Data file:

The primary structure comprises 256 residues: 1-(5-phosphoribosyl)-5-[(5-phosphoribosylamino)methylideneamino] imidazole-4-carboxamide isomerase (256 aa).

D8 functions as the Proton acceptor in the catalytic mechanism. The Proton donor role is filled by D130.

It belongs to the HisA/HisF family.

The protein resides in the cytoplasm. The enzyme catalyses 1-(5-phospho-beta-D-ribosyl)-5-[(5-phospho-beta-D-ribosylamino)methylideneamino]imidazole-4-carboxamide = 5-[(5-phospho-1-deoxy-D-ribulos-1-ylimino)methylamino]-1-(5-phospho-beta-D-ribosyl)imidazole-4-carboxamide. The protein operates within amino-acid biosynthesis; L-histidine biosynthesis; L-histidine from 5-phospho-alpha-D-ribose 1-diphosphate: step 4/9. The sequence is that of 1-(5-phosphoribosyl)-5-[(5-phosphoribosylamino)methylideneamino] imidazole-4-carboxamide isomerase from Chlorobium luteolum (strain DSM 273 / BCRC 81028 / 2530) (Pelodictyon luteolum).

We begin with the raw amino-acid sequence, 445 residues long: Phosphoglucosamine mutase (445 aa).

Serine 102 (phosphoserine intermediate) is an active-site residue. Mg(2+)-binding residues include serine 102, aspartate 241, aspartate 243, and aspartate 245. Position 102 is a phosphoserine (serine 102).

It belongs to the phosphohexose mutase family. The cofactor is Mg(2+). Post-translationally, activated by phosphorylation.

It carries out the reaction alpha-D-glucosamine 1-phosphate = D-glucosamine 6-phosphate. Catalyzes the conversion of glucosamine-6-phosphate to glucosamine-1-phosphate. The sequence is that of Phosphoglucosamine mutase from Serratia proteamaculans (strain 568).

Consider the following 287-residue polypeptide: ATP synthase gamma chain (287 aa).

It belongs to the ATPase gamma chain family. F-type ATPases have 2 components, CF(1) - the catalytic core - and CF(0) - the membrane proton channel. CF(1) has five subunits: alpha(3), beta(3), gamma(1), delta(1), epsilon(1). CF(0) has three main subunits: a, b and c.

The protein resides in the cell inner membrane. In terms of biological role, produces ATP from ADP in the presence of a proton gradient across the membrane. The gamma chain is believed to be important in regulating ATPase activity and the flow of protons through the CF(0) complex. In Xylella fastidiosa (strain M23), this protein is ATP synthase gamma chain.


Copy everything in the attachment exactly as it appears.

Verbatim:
The primary structure comprises 256 residues: 1-(5-phosphoribosyl)-5-[(5-phosphoribosylamino)methylideneamino] imidazole-4-carboxamide isomerase (256 aa).

D8 functions as the Proton acceptor in the catalytic mechanism. The Proton donor role is filled by D130.

It belongs to the HisA/HisF family.

The protein resides in the cytoplasm. The enzyme catalyses 1-(5-phospho-beta-D-ribosyl)-5-[(5-phospho-beta-D-ribosylamino)methylideneamino]imidazole-4-carboxamide = 5-[(5-phospho-1-deoxy-D-ribulos-1-ylimino)methylamino]-1-(5-phospho-beta-D-ribosyl)imidazole-4-carboxamide. The protein operates within amino-acid biosynthesis; L-histidine biosynthesis; L-histidine from 5-phospho-alpha-D-ribose 1-diphosphate: step 4/9. The sequence is that of 1-(5-phosphoribosyl)-5-[(5-phosphoribosylamino)methylideneamino] imidazole-4-carboxamide isomerase from Chlorobium luteolum (strain DSM 273 / BCRC 81028 / 2530) (Pelodictyon luteolum).

We begin with the raw amino-acid sequence, 445 residues long: Phosphoglucosamine mutase (445 aa).

Serine 102 (phosphoserine intermediate) is an active-site residue. Mg(2+)-binding residues include serine 102, aspartate 241, aspartate 243, and aspartate 245. Position 102 is a phosphoserine (serine 102).

It belongs to the phosphohexose mutase family. The cofactor is Mg(2+). Post-translationally, activated by phosphorylation.

It carries out the reaction alpha-D-glucosamine 1-phosphate = D-glucosamine 6-phosphate. Catalyzes the conversion of glucosamine-6-phosphate to glucosamine-1-phosphate. The sequence is that of Phosphoglucosamine mutase from Serratia proteamaculans (strain 568).

Consider the following 287-residue polypeptide: ATP synthase gamma chain (287 aa).

It belongs to the ATPase gamma chain family. F-type ATPases have 2 components, CF(1) - the catalytic core - and CF(0) - the membrane proton channel. CF(1) has five subunits: alpha(3), beta(3), gamma(1), delta(1), epsilon(1). CF(0) has three main subunits: a, b and c.

The protein resides in the cell inner membrane. In terms of biological role, produces ATP from ADP in the presence of a proton gradient across the membrane. The gamma chain is believed to be important in regulating ATPase activity and the flow of protons through the CF(0) complex. In Xylella fastidiosa (strain M23), this protein is ATP synthase gamma chain.